It seems quite natural for Christians to choose sides. In fact, it’s almost assumed that they will. Verses like “Choose you this day whom ye will serve…” (Joshua 24:15), “Come out from them and be separate…” (2 Corinthians 6:17), and “Get away from the tents of these wicked men, and don’t touch anything that belongs to them…” (Numbers 16:26), seem to suggest that it’s characteristic of believers to choose sides.
[Us / Them], [Right / Wrong], [Evil / Good], [Liberal / Conservative], [Democrat / Republican], [Caffeinated / Decaffeinated], the list goes on…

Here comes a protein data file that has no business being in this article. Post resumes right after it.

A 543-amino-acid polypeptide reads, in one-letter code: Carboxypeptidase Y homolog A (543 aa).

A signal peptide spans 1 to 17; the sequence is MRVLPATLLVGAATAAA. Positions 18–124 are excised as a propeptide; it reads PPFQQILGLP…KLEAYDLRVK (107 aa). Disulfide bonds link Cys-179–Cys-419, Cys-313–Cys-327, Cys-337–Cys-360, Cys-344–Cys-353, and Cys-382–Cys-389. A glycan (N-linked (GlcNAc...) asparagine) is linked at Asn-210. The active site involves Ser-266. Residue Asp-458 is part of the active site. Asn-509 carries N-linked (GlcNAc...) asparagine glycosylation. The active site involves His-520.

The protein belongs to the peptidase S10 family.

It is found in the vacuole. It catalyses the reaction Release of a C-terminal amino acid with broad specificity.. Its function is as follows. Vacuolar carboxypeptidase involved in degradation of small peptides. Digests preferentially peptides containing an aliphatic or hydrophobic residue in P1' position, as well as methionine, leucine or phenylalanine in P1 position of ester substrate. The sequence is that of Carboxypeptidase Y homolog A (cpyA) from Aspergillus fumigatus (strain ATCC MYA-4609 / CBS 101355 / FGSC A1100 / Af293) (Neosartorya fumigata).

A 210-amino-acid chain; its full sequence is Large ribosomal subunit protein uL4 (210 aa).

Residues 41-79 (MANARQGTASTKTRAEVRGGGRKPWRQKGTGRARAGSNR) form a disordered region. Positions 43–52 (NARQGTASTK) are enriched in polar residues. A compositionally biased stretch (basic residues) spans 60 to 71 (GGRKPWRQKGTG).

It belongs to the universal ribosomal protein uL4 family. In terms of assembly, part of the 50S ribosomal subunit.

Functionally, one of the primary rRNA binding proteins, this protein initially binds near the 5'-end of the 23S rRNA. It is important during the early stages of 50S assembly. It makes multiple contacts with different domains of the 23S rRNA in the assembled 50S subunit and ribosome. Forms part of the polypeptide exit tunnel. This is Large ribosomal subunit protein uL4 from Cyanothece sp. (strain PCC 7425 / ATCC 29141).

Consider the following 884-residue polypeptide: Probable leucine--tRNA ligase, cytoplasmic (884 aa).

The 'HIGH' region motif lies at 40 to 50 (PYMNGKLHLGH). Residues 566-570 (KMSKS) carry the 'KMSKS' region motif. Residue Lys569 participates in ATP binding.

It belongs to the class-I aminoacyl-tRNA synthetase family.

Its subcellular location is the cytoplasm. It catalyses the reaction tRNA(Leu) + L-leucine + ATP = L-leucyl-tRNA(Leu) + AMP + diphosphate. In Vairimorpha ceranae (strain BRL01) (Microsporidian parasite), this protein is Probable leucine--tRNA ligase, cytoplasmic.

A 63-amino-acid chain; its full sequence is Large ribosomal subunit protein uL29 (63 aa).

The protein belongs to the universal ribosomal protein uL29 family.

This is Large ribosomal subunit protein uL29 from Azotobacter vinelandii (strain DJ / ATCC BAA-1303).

The “either/or’s” take precedent over the “both/and’s” and the church becomes multifaceted, but not in a good way. “Sides” themselves become the right and wrong etc. Where you come down on the latest cultural issues or ecclesiastical distinctives determines whose side, or which side you’re on.
Many times, the idea or act of choosing sides places the church so far out of reach that it can not effectively engage “the other side” to bring about Kingdom change. Evangelism becomes more about winning people over to your side than walking along side Jesus. The difficult place of neutrality, or “not taking sides” is ridiculed as cowardice and sooner of later becomes the enemy of all sides.
A few questions:
- Did Jesus “take sides?”
- Do Jesus’ followers need to “choose sides?”
- What criteria should Christians use to “choose sides?”